Updated: February 2, 2013 6:26AM
I’ve never written to a newspaper before, but an event on Christmas Eve compels me to do so. On my way home from work, I had a tire blow out on eastbound Interstate 80, approaching LaGrange Road. I managed to get to the shoulder but knew I needed help as I had never changed a tire in my life.
My insurance office was closed so I couldn’t request roadside help. I don’t have a smartphone, so I couldn’t look up a tow company. Tow trucks passed me by without stopping to help.
A stranger in a white pickup truck passed by but then drove to the shoulder. He backed up to my stranded vehicle, asked if I was OK and proceeded to change my tire. As he was changing it, I realized I had no money in my purse.
As he finished, I explained my cash situation and told him I wanted his name and number so I could send him something. He said there was no need for that. He had a wife and two daughters and hoped that someone would stop for them in a time of need as he had done for me.
I hugged him, said “Merry Christmas” with tears in my eyes and we went our separate ways. I didn’t get his name, but I give him my sincere thanks. There are still good people doing good things in this world.
Youth prisons should not close
What is wrong with this picture? On one hand, law-abiding citizens are virtual prisoners in their neighborhoods — afraid to sit on their porch, allow their children to play outside and scared to shop in their neighborhood.
On the other hand, gang members are allowed to roam freely, sell drugs and kill and maim opposing gang members as well as innocent citizens who get in the way. This activity is ongoing on a daily basis, creating a reign of terror.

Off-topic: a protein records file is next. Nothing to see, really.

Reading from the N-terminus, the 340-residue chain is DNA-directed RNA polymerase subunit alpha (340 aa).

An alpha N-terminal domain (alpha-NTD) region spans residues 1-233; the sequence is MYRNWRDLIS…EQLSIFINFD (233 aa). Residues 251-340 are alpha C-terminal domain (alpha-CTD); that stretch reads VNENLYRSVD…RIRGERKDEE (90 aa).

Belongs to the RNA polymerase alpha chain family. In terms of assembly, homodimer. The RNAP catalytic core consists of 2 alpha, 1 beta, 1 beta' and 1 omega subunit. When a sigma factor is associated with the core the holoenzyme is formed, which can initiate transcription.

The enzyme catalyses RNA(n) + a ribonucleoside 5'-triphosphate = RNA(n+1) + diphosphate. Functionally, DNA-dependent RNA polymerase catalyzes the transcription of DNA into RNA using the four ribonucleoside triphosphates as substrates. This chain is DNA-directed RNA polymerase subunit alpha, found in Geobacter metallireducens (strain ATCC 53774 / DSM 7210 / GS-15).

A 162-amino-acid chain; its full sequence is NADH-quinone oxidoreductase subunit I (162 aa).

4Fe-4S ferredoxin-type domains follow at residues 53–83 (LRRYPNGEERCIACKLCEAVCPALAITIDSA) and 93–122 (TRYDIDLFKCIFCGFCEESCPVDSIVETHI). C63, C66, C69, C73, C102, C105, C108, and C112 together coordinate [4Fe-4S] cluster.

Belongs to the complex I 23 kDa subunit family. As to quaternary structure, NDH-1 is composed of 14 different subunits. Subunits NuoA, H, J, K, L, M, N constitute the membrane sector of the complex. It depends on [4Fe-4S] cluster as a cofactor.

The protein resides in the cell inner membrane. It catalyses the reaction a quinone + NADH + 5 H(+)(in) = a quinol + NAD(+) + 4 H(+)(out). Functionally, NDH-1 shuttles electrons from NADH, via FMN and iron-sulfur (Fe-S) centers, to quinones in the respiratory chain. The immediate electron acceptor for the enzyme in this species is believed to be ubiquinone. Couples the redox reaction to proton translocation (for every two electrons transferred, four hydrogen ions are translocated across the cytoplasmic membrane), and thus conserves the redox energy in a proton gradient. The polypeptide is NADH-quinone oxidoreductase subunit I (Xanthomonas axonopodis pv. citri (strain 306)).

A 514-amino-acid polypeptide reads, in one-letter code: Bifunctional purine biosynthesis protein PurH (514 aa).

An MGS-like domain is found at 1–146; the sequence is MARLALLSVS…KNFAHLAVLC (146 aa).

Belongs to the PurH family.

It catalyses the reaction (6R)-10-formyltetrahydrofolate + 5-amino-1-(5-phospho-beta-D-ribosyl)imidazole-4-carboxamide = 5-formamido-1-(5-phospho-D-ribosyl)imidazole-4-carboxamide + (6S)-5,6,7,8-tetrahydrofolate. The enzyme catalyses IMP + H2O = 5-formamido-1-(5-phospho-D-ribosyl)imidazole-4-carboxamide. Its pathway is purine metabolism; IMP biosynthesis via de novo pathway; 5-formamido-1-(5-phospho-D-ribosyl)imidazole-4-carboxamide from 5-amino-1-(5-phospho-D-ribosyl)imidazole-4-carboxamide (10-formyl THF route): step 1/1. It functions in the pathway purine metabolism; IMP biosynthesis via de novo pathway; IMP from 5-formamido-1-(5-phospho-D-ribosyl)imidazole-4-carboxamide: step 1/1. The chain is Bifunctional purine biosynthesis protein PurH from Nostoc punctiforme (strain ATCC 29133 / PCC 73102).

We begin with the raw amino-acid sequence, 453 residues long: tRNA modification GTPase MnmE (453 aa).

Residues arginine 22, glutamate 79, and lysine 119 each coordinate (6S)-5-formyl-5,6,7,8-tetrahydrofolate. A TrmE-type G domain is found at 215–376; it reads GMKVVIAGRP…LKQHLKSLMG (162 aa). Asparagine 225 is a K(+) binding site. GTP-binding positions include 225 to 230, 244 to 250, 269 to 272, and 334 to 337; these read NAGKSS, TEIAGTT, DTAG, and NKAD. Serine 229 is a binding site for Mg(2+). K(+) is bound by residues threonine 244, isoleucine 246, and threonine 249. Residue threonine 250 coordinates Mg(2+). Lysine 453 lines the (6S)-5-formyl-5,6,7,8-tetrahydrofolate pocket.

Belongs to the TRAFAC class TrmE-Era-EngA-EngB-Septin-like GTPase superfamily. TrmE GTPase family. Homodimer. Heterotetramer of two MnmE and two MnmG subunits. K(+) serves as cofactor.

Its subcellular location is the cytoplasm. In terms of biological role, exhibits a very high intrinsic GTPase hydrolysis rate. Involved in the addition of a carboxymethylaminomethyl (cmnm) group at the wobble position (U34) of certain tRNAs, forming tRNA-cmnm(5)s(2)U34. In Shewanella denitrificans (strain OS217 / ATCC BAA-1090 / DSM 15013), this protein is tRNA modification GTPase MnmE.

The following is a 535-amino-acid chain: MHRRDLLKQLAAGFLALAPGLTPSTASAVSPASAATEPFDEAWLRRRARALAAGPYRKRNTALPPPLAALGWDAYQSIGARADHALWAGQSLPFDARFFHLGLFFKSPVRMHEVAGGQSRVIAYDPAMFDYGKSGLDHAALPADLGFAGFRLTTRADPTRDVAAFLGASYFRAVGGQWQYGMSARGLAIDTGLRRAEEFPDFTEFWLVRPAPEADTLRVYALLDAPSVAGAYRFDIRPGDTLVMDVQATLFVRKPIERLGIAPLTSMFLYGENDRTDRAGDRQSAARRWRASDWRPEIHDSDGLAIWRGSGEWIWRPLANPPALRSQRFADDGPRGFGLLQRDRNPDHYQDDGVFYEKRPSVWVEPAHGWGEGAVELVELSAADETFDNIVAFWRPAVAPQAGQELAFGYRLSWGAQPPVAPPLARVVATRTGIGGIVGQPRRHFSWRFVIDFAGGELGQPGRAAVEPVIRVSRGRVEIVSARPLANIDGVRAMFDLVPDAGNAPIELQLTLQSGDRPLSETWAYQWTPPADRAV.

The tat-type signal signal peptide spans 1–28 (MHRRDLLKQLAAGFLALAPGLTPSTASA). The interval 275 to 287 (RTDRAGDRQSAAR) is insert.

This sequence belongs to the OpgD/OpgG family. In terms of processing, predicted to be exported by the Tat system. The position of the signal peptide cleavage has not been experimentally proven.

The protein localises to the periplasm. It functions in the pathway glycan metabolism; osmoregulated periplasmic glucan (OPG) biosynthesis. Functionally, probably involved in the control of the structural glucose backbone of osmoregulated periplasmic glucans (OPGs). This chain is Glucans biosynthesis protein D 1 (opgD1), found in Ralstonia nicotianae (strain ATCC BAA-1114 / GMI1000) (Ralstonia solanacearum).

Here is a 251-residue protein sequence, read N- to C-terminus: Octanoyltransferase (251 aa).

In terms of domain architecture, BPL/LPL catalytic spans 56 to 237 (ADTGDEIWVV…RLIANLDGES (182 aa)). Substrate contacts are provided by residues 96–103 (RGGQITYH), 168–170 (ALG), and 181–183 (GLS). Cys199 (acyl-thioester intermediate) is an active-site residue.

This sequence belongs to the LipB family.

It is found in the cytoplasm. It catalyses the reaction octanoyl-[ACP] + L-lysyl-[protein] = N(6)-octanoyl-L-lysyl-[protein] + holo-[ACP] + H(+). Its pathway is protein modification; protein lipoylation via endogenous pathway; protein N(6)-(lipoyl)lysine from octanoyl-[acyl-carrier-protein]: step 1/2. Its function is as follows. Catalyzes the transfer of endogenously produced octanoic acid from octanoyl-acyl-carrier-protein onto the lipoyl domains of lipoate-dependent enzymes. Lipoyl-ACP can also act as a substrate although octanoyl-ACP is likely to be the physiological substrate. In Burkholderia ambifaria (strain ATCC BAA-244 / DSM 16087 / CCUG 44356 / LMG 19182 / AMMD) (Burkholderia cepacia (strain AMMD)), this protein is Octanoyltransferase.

While this scenario plays out, some youth prisons are empty and about to be closed.
It should not be difficult to find a way to hold gangs, their leaders and members responsible for the acts of fellow gang members. The hundreds of killers walking the streets, free to kill again and again, must somehow find their way to some of those empty cells.
Ned L. McCray
Unions go too far
Why are unions always in the right? They always blame management’s fiscal irresponsibility or greed when their companies are failing. Hostess is a great example.
The demands of many unions are outlandish. When I read that the union for Hostess demanded that different trucks had to be used for different Hostess products, I just shook my head. I’m sure this was to force management to hire more union workers/drivers.
Unions will bury this country. Maybe their next step will be to have their members paid for a full week’s work while they only work on days that begin with the letter T. What’s worse is that the federal government would let them get away with it.